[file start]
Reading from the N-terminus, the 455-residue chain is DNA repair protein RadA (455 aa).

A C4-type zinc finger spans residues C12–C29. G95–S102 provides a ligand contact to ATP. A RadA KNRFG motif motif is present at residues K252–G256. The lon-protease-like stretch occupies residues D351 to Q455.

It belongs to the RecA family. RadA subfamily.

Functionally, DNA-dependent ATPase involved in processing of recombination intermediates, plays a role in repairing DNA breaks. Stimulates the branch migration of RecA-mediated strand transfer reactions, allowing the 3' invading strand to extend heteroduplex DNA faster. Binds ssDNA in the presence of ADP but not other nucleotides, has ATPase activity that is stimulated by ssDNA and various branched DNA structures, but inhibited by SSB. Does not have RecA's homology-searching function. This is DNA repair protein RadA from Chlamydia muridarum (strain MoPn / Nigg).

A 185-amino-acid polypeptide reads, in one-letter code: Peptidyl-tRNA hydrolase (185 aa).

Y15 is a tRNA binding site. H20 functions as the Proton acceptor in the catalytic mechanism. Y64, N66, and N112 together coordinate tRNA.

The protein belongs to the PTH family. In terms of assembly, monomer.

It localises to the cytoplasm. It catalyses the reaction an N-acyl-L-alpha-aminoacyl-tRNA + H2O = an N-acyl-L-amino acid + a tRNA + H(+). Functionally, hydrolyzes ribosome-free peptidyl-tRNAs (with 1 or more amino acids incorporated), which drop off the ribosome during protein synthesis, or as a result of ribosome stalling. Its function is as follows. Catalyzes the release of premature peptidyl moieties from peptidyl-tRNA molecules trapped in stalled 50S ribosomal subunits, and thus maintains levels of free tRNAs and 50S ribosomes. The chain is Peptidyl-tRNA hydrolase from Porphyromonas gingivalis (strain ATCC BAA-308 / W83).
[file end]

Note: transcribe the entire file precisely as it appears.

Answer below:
Reading from the N-terminus, the 455-residue chain is DNA repair protein RadA (455 aa).

A C4-type zinc finger spans residues C12–C29. G95–S102 provides a ligand contact to ATP. A RadA KNRFG motif motif is present at residues K252–G256. The lon-protease-like stretch occupies residues D351 to Q455.

It belongs to the RecA family. RadA subfamily.

Functionally, DNA-dependent ATPase involved in processing of recombination intermediates, plays a role in repairing DNA breaks. Stimulates the branch migration of RecA-mediated strand transfer reactions, allowing the 3' invading strand to extend heteroduplex DNA faster. Binds ssDNA in the presence of ADP but not other nucleotides, has ATPase activity that is stimulated by ssDNA and various branched DNA structures, but inhibited by SSB. Does not have RecA's homology-searching function. This is DNA repair protein RadA from Chlamydia muridarum (strain MoPn / Nigg).

A 185-amino-acid polypeptide reads, in one-letter code: Peptidyl-tRNA hydrolase (185 aa).

Y15 is a tRNA binding site. H20 functions as the Proton acceptor in the catalytic mechanism. Y64, N66, and N112 together coordinate tRNA.

The protein belongs to the PTH family. In terms of assembly, monomer.

It localises to the cytoplasm. It catalyses the reaction an N-acyl-L-alpha-aminoacyl-tRNA + H2O = an N-acyl-L-amino acid + a tRNA + H(+). Functionally, hydrolyzes ribosome-free peptidyl-tRNAs (with 1 or more amino acids incorporated), which drop off the ribosome during protein synthesis, or as a result of ribosome stalling. Its function is as follows. Catalyzes the release of premature peptidyl moieties from peptidyl-tRNA molecules trapped in stalled 50S ribosomal subunits, and thus maintains levels of free tRNAs and 50S ribosomes. The chain is Peptidyl-tRNA hydrolase from Porphyromonas gingivalis (strain ATCC BAA-308 / W83).